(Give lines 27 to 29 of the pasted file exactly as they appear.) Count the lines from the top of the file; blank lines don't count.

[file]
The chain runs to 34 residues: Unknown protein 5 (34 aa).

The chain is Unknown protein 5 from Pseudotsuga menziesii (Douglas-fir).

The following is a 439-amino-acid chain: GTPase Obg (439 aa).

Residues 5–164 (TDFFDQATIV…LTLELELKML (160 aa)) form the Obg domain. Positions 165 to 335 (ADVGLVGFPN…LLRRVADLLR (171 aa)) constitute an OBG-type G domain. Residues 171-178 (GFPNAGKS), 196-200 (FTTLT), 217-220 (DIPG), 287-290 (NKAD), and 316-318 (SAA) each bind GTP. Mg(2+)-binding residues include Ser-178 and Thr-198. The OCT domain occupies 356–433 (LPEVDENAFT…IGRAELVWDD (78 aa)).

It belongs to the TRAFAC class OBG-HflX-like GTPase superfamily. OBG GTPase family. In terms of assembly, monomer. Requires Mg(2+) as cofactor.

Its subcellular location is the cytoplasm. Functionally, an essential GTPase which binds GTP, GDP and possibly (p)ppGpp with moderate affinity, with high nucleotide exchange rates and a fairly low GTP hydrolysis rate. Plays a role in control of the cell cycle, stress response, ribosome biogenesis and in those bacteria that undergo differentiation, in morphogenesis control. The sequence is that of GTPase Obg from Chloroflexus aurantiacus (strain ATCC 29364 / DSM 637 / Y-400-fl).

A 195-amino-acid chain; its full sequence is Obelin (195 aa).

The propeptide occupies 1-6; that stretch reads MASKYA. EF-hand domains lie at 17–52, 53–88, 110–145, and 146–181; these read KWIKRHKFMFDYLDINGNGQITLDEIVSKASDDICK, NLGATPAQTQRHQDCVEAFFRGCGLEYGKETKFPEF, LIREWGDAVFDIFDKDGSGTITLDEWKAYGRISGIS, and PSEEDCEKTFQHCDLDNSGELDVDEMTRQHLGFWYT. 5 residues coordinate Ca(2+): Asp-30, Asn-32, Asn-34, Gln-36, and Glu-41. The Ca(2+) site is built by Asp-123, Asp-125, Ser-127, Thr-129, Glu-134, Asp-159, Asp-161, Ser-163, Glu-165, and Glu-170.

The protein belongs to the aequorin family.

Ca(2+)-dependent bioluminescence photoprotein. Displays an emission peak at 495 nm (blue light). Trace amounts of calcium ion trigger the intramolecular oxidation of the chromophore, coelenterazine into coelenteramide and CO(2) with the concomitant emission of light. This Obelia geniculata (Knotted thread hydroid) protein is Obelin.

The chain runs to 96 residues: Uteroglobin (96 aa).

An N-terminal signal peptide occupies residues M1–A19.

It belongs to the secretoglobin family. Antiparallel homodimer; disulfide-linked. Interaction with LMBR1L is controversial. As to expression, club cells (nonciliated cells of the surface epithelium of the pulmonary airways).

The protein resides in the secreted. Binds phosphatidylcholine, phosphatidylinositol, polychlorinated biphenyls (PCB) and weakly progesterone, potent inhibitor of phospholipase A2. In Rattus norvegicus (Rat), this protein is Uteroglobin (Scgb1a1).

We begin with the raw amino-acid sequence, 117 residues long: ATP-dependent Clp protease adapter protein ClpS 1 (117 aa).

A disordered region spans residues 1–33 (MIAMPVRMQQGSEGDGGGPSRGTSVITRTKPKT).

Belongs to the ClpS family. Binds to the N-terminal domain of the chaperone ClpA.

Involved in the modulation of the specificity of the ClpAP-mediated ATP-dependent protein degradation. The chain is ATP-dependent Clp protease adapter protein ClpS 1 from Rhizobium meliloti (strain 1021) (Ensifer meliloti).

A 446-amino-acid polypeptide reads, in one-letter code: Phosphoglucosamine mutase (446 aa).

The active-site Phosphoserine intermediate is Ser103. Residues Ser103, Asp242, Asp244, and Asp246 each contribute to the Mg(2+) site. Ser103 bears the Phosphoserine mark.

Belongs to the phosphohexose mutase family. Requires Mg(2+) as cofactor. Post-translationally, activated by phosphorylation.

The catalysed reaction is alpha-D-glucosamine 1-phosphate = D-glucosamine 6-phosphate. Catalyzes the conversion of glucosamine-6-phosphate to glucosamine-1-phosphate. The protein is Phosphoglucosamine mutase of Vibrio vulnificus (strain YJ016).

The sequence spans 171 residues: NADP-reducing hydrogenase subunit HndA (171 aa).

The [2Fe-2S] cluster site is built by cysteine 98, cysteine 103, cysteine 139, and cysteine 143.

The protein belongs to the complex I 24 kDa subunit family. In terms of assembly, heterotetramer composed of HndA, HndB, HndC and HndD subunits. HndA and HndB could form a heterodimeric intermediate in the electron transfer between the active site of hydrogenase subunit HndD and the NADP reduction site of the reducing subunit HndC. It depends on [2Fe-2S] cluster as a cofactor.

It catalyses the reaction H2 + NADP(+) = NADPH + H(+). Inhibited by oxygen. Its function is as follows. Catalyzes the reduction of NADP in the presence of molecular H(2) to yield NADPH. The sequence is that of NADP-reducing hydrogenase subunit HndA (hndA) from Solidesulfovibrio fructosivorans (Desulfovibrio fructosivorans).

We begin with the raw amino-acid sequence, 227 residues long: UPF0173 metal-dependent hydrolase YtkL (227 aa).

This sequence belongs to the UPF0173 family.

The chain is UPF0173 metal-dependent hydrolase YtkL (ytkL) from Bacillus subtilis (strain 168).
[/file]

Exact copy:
We begin with the raw amino-acid sequence, 227 residues long: UPF0173 metal-dependent hydrolase YtkL (227 aa).

This sequence belongs to the UPF0173 family.

The chain is UPF0173 metal-dependent hydrolase YtkL (ytkL) from Bacillus subtilis (strain 168).